Last Three Parts
In approaching the Bible, the conservative theologian begins with the self-testimony of Scripture. To find out what Scripture is, he sets himself to listen to what Scripture claims to be. In other words, the conservative theologian begins with an act of faith. This is often said to be reasoning in a logical circle, and we do not deny this. But we also maintain that it is inevitable. If the Bible is the Word of God, as it claims to be, then it is simply impossible to appeal to any other authority that stands above Scripture in order to obtain the right view of Scripture. If it is the Word of God, it is itself the highest authority; we can only submit to its claims.
No one in recent years has defended this more cogently than Karl Barth. Although we disagree with his doctrine of Scripture, we cannot but agree with the following statement, which describes his acceptance of this starting point:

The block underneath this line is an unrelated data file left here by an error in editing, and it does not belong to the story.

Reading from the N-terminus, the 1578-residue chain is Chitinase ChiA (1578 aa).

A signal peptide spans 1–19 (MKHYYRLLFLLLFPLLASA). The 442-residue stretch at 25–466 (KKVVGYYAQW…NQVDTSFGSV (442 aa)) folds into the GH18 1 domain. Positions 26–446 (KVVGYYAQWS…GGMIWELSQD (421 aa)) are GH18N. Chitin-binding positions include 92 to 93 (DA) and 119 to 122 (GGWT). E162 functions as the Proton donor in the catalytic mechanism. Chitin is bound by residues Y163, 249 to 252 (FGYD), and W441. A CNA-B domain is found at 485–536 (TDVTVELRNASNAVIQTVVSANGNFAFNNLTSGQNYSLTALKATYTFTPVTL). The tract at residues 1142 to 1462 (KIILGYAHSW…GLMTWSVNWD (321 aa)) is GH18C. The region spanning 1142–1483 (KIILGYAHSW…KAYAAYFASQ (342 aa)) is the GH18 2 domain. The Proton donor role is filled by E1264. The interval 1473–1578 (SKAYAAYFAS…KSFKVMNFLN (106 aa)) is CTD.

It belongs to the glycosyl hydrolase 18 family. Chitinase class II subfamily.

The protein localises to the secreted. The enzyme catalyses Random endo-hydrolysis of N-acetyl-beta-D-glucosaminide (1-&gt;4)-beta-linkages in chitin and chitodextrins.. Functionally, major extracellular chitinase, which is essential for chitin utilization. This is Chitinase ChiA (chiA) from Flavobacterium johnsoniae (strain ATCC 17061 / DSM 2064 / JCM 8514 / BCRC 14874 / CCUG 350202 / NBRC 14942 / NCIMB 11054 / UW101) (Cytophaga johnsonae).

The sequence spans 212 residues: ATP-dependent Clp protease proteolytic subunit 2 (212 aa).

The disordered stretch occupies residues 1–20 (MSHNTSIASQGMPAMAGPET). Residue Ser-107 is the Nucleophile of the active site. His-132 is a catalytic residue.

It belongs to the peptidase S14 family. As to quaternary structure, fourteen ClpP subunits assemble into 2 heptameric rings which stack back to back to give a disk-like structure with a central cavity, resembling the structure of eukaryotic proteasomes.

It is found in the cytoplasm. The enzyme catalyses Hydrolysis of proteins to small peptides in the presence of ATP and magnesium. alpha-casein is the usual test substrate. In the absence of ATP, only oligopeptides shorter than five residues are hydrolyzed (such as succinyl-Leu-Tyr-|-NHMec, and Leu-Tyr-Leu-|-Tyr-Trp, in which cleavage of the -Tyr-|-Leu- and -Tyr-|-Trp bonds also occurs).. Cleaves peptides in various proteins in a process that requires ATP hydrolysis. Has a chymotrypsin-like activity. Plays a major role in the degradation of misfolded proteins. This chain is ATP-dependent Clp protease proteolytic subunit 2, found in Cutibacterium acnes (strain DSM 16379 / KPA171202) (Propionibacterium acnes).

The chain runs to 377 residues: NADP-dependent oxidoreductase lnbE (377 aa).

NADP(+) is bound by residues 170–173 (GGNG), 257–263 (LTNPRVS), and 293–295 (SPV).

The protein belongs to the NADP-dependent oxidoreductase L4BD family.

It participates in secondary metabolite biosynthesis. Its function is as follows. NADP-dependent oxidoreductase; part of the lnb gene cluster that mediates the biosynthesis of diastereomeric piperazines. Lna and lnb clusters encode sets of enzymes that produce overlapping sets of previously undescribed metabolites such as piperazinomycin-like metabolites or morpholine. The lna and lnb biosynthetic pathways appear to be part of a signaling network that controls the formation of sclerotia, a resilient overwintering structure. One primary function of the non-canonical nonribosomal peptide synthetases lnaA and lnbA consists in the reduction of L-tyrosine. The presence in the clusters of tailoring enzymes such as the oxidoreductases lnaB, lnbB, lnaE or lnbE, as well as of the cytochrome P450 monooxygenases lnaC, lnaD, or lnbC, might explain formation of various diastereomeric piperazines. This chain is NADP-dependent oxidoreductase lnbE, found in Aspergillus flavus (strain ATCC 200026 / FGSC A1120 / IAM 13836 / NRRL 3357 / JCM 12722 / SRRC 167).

What Barth means is that one cannot, by reasoning, work oneself up to this starting point, nor can one, once captivated by the Holy Spirit, get away from this starting point. It is simply a matter of faith, of being convinced by the Holy Spirit. Barth explains it with the following example. If you ask a boy, “Why do you call this woman among all others your mother?,” his only answer is: “Because, of course, she is my mother.” That is the fact upon which he proceeds. In the same way, all our statements about the Bible proceed upon the fact that the Bible is the Word of God. Here God speaks to us.
This, of course, is decisive for one’s whole view of Scripture. One can only begin with listening to what the Bible says about itself.
The Self-Testimony of Scripture
There can be no doubt about this self-testimony of Scripture. Take, ...1
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